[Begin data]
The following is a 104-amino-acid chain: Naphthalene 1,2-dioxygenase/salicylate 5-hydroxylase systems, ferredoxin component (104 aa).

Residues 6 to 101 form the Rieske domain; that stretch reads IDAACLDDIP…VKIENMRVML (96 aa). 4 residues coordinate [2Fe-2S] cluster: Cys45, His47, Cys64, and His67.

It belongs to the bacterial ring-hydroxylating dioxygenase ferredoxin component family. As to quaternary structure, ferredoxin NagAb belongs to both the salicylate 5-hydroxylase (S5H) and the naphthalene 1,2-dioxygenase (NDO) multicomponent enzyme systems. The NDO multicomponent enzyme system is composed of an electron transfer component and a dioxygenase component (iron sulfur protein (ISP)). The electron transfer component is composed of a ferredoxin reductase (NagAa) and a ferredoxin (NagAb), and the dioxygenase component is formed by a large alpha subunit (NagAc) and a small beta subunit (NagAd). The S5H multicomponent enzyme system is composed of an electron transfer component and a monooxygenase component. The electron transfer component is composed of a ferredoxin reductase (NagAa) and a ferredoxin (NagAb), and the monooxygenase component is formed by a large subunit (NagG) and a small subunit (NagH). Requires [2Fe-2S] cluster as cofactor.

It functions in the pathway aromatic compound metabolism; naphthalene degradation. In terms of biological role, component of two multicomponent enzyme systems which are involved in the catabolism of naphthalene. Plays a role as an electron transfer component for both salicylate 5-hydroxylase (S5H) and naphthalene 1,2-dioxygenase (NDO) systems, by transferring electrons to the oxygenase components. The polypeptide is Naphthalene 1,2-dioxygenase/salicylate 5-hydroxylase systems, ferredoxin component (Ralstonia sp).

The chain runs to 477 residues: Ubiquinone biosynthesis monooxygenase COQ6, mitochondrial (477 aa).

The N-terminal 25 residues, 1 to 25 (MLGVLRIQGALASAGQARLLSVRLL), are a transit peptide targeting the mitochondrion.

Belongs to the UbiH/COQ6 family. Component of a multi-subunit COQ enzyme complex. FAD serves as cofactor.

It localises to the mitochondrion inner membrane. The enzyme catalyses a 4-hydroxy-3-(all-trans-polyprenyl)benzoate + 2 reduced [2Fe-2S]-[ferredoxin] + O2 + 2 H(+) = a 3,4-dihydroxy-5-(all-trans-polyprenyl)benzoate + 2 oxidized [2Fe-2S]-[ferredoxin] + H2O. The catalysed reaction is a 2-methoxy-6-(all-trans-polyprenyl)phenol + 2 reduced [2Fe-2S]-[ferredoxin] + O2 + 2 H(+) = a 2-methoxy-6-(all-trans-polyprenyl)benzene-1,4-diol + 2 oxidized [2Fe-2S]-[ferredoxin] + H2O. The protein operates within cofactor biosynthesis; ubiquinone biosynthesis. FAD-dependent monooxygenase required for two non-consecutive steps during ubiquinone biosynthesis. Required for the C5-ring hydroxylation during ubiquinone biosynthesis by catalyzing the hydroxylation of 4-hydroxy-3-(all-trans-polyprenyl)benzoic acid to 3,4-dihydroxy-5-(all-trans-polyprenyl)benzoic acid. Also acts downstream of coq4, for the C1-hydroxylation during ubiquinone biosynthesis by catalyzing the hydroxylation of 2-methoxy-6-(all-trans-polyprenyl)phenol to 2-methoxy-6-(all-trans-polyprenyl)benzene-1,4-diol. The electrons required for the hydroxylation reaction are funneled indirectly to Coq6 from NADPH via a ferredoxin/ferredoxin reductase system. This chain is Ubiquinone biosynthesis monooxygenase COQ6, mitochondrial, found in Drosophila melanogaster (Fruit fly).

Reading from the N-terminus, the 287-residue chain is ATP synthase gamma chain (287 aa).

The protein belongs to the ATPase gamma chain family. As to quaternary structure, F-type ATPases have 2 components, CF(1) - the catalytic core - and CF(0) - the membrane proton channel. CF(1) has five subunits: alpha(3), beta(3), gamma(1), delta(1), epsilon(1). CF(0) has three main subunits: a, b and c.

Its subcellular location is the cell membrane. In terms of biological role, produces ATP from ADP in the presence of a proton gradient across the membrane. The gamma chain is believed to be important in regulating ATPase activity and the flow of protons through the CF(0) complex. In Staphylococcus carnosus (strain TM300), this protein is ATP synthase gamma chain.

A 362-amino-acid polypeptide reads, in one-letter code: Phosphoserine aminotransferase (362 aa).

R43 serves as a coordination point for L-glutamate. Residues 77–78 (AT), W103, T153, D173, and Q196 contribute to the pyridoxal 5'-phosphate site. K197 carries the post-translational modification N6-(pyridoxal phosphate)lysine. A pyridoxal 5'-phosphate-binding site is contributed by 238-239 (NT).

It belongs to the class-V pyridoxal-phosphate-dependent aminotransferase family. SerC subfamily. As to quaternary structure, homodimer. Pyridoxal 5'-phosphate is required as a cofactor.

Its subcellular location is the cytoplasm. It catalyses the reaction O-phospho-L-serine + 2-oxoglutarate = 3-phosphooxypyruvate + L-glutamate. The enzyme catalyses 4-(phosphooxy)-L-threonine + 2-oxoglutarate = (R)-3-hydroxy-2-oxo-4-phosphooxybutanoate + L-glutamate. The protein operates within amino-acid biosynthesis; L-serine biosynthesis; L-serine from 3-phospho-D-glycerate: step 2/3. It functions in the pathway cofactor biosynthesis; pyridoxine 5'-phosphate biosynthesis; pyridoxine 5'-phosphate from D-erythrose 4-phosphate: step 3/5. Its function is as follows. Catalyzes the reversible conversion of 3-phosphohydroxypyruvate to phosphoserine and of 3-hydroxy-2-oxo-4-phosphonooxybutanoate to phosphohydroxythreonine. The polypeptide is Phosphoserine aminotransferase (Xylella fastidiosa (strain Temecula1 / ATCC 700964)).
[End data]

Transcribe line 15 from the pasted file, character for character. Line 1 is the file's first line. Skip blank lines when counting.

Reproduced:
Its subcellular location is the cytoplasm. It catalyses the reaction O-phospho-L-serine + 2-oxoglutarate = 3-phosphooxypyruvate + L-glutamate. The enzyme catalyses 4-(phosphooxy)-L-threonine + 2-oxoglutarate = (R)-3-hydroxy-2-oxo-4-phosphooxybutanoate + L-glutamate. The protein operates within amino-acid biosynthesis; L-serine biosynthesis; L-serine from 3-phospho-D-glycerate: step 2/3. It functions in the pathway cofactor biosynthesis; pyridoxine 5'-phosphate biosynthesis; pyridoxine 5'-phosphate from D-erythrose 4-phosphate: step 3/5. Its function is as follows. Catalyzes the reversible conversion of 3-phosphohydroxypyruvate to phosphoserine and of 3-hydroxy-2-oxo-4-phosphonooxybutanoate to phosphohydroxythreonine. The polypeptide is Phosphoserine aminotransferase (Xylella fastidiosa (strain Temecula1 / ATCC 700964)).